Chapter in this post:
A mood board can serve as a design or scene template, for example for the graphic design of a website, for a photo shoot or for filming. With colors, moods, patterns and perhaps also the specification of objects, characters and light, you can quickly and easily classify how everything should look in the end. "Mood" is English for "mood" - the mood board therefore reflects a certain mood or atmosphere that is to be implemented in the project. You can read here how you can create a mood board with templates quickly, easily and without software knowledge and without an app download.
I have now tried to explain to you what a mood board is. If you have any questions, please feel free to in the more extensive post take a look at the topic of mood boards or go directly to the Canva page linked above. At Canva, after registering for free, you can get started right away in your web browser and use the simple drag-and-drop principle to create your own mood board using a template. You can either use your own pictures and photos (note the copyright for Google finds!) Or use those from the huge Canva library.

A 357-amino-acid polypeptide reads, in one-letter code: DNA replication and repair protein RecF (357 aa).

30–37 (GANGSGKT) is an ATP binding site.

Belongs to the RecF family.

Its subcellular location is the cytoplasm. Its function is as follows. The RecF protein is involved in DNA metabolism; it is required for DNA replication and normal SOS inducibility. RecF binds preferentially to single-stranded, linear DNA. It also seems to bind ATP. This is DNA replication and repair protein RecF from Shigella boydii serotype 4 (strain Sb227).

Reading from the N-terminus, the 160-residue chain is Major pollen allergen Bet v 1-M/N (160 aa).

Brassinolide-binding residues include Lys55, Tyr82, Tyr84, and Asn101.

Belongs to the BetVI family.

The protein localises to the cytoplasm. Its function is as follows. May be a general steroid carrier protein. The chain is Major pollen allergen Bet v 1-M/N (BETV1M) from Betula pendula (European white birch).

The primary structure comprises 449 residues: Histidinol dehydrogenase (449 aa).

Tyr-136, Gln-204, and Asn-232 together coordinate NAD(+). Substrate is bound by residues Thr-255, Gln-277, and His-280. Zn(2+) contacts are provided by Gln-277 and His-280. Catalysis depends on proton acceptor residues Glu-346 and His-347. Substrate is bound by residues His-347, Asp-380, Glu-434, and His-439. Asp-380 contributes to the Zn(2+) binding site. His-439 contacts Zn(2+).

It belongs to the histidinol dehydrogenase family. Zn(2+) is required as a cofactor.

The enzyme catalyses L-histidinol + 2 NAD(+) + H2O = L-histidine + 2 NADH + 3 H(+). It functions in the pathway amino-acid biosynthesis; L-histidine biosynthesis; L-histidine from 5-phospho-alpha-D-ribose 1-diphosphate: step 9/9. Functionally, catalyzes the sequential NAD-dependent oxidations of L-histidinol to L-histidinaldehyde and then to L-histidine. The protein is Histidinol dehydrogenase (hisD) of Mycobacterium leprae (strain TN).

The simple use of the Canva editor for mood boards is summarized by the provider as follows:
Canva is a provider of professional document and graphic work directly in the web browser. You can use the website's editors to create a wide variety of graphics and printed matters: CV, flyer, logo, YouTube thumbnail and more. For private users, 1 GB of storage space and two folders are available for free use. That should be enough for most private projects. More memory as well as access to additional functions and more extensive support are then available in the “Pro” and “Business” packages, which are aimed at entrepreneurs and companies. You can find all the details in this post: What is Canva Design?
If you want to save yourself the general information and directly create your own mood board using a template, go here: To the online editor.
Jens has been running the blog since 2012. He appears as Sir Apfelot for his readers and helps them with problems of a technical nature. In his free time he drives electric unicycles, takes photos (preferably with his iPhone, of course), climbs around in the Hessian mountains or hikes with the family. His articles deal with Apple products, news from the world of drones or solutions for current bugs.